In her memoir, Grey takes readers on a candid tour of her life and career, from her breakout performance in “Ferris Bueller’s Day Off” and the “Dirty Dancing” role that changed it all, through her Season 11 win on “Dancing With the Stars,” sharing lessons on heartbreak, self-worth and family along the way.
“This book is a deep dive into my life. It’s choices that I made, whether consciously, reflexively, or because of what was modeled for me. As we age, we become more distilled versions of ourselves. It’s interesting to reframe things in a way with distance, with life having been lived, and realize there are certain things that I assumed were empirical truths that aren’t,” Grey told USA TODAY.
“Writing the book forced me to really slow down and examine if the story I’ve been telling was giving me my best life… I got more out of writing this book than all the years of therapy because I wanted to be unflinching in my desire for my truth.”
Among the highlights, Grey talks about her early relationship with actor Matthew Broderick, her pandemic divorce from actor Clark Gregg and her upcoming role as adult Baby in the new “Dirty Dancing” film
‘Never loved him more’:Jennifer Grey reclaims her story in ‘Out of the Corner,’ talks Clark Gregg divorce
‘I was no longer me’:Jennifer Grey on the nose job that made her ‘invisible’
Emily Henry nabs her first No. 1
The rom-com novelist’s book focuses on cutthroat literary agent Nora Stephens, who goes on vacation to North Carolina. But instead of finding the good time she planned on, she instead bumps into brooding editor Charlie Lastra.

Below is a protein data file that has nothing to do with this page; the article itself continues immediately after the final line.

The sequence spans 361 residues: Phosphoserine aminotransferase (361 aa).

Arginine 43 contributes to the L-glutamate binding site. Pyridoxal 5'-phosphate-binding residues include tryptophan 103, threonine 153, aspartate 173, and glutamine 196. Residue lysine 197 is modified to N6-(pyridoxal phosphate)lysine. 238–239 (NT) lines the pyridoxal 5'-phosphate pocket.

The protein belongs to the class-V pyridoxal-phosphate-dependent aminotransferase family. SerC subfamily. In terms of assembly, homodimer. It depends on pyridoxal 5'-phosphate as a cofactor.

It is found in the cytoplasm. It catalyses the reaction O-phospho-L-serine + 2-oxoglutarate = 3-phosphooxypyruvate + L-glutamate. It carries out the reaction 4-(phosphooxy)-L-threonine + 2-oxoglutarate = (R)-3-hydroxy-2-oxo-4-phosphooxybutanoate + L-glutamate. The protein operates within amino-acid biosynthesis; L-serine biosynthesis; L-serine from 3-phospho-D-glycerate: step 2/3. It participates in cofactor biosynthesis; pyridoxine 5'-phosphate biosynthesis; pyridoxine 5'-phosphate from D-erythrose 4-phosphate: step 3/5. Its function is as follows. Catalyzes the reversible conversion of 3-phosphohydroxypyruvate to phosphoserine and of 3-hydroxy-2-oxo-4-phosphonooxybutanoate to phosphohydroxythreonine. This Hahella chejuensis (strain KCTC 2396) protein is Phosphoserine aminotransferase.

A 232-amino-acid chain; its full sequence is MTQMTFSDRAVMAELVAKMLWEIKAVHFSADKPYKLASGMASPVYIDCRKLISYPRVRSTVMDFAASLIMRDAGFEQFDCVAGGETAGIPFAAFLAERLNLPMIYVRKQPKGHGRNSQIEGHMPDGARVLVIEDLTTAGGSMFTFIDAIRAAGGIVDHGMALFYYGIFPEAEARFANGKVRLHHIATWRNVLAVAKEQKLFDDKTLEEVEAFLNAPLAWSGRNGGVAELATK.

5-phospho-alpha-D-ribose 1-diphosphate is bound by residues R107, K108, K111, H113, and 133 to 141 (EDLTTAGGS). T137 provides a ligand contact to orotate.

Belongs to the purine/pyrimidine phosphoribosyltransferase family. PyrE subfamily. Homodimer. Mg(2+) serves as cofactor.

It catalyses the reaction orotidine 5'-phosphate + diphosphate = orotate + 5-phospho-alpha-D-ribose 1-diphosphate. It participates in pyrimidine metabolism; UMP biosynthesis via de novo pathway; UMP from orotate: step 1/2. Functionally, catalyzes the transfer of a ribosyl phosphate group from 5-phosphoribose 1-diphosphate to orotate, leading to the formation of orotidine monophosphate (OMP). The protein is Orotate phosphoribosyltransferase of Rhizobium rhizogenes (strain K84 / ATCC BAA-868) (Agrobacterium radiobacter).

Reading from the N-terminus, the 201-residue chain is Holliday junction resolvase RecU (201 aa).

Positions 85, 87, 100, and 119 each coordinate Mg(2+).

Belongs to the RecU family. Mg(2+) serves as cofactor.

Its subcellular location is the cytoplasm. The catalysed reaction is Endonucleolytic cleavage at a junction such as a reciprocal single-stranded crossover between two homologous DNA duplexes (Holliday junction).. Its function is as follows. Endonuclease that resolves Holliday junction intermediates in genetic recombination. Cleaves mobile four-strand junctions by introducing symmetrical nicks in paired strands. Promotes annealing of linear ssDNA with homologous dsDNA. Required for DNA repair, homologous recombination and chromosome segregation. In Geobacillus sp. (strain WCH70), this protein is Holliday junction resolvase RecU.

The last two years has been a build-up to the top spot for Henry, whose 2021 book “People We Meet on Vacation,” about a pair of friends reuniting on a road trip, reached No. 5; 2020’s “Beach Read,” about two writers who stay in neighboring beach houses for the summer, peaked at No. 25. Both books join “Book Lovers” on this week’s list, at No. 29 and No. 59, respectively.
May’s top rom-com reads:Emily Henry’s ‘Book Lovers’ and Casey McQuiston’s ‘I Kissed Shara Wheeler’
Naomi Judd on her struggles with depression
Nearly two weeks after the country icon’s death, Naomi Judd’s 2016 book “River of Time: My Descent into Depression and How I Emerged with Hope” (Center Street, 320 pp.) debuts on the best sellers list.
On April 30, Judd’s daughters Ashley and Wynnona Judd tweeted, “Today we sisters experienced a tragedy. We lost our beautiful mother to the disease of mental illness. We are shattered. We are navigating profound grief and know that as we loved her, she was loved by her public. We are in unknown territory.”
No further details of her death have been released. The Judds were inducted into the Country Music Hall of Fame on May 1, as planned.
While promoting “River of Time” back in 2016, Judd opened up about her battle with depression, telling ABC’s “Good Morning America” in an interview that she had been diagnosed with severe depression and had spent time in psychiatric hospitals. She said she was confronting lingering issues from her childhood as part of her therapy, including being molested by a relative when she was 3.
Judd also hit the best sellers list with “Love Can Build a Bridge” in November 1993. The book remained on the list for 12 weeks, going as high as No. 18. She would follow that with 2004’s “Naomi’s Breakthrough Guide: 20 Choices to Transform Your Life,” which peaked at No. 42.
Contributing: Pam Avilla, USA TODAY; Marcus K. Dowling, “Nashville Tennessean”